Without the rewrite (or if it isn't working), only the ~mst3k script
will be userid mst3k. Without suexec, all the userids/group ids will
be apache.

A more extensive diagnostic is my script. You can download

(packed in a tar file so virus scanners don't get upset).

Debugging mod_rewrite and pattern matching

# Use something like this to debug pattern matching
#RewriteRule ^(.*)$ /~mst3k/index.html?$1 [R]

Mismatch with directory or program

Suexec permission and ownership errors can be confusing. In order to
be as secure as possible, suexec is very careful about file
permissions and ownership. In the example below, the CGI script is running under suexec as user mst3k. The normal Linux
convention is that a user's uid (numeric user id) and gid (numeric
group id) are both the same, and are unique to that user. In the case
below, the older convention was partially used where mst3k's primary
gid was the larger group "users", with gid 100. In this instance, this
mismatch resulted from a change in account creation during an
operating system upgrade.

User mst3k was created "wrong". The files were restored from a backup
and still had the original gid 100. 

In this case, we want to follow the older convention and keep the
directories and files in group users, 100. Fix the problem by
modifying user mst3k to have the primary group users which is gid 100.

There is a second issue here: the new group created for mst3k is gid
502, instead of being the same as the uid (54089). This wasn't
fixed. Under the old system, users do not have their own group. Since
mst3k's primary group is now "users", the mst3k group doesn't matter.

# error message in /var/log/httpd/suexec.log
[2009-08-06 09:43:43]: uid: (54089/mst3k) gid: (502/mst3k) cmd:
[2009-08-06 09:43:43]: target uid/gid (54089/502) mismatch with directory (54089/100) or program (54089/100)

# After the fix, we see the normal message when suexec is satisfied:
[2009-08-06 09:49:13]: uid: (54089/mst3k) gid: (100/users) cmd:

# Dir and file group is users, 100
# The -n means "show user and group as uid and gid numeric values".

[anubis ~]$ ls -ldn .
drwx--x--x 28 54089 100 4096 2009-08-05 16:48 .
[anubis ~]$

# primary group is mst3k, 502 which is a mis-match with the dir/file group id.
# The CGI script is 54089, 100 and therefore mst3k's account
# must match.

[anubis CGKB]$ id                               
uid=54089(mst3k) gid=502(mst3k) groups=48(apache),100(users),502(mst3k),56410(cowboy)
[anubis CGKB]$

# Change primary group to users, 100. Make the change via webmin or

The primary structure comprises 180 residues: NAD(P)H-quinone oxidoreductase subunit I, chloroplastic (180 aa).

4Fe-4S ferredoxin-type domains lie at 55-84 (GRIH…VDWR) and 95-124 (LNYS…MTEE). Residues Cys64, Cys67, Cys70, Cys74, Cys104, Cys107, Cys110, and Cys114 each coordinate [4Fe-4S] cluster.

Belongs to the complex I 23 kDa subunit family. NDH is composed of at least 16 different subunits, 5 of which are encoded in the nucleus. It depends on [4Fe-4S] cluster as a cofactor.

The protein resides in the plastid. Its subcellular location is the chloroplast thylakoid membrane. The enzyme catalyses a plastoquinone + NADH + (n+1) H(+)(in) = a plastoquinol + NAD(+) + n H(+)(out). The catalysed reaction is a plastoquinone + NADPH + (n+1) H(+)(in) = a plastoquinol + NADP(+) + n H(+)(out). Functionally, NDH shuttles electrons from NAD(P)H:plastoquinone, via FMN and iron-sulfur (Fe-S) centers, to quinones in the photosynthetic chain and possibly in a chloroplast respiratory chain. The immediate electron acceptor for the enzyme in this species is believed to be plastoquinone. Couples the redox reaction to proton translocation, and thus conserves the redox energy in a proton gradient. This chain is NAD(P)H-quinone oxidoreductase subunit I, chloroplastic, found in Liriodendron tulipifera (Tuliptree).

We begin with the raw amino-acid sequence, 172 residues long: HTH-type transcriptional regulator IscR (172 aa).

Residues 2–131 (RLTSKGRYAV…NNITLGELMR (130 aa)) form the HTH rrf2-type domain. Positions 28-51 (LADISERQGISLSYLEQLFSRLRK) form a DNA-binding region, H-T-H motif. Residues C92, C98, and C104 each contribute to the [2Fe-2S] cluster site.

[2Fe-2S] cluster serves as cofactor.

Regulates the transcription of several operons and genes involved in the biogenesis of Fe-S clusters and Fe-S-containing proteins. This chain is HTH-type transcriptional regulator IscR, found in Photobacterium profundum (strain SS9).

# the usermod command. This is correct:

[anubis ~]$ id
uid=54089(mst3k) gid=100(users) groups=48(apache),100(users),56410(cowboy)
[anubis ~]$

Additional notes on suexec security

As far as I know, your system is more secure if every user has a
separate group. Suexec is unhappy if CGI scripts are group
writeable. A group-write CGI script could be modified by a hostile
user that is not the script owner.

Using the public_html document root, suexec, and virtual hosting,
every script has one and only one owner/author. Users with valid
logins can't accidentally (or maliciously) corrupt other users scripts
and files. 

It is necessary when using virtual hosting to use a Rewrite rule to
change script calls to ~userid calls so that the Apache public_html
suexec will su to the user. If you don't use the Rewrite rule, Apache
will not suexec virtually hosted CGI scripts, which descreases the
security, and may cause problems such as the CGI scripts not having
permissions to write files.

See the section about a workaround with embedded comments.

The Rewrite rule may seem like an extra step, but worse problems
(security problems) arise if you do your virtual hosting out of the
main document root (/var/www/html). The web page above is very
verbose, but there are only three lines to implement the Rewrite.

I prefer to create users with unique uid and gid. Only on development
servers where logins are strictly limited to trusted users do I use
shared groups (even then, I only do it so I don't have to argue with
the other developers). Even in a development environment, there is no
need for a shared group. The usual justification is to allow any
developer to write to a test/QA or staging area. Rather than allowing
all developers to write into some shared directory, it is better to
have a release manager (role, or actual person). For the past couple
of years I've had a major product that has its own account. This turns
out to have fewer issues than multiple users in a group, and the
production code having group-write permissions.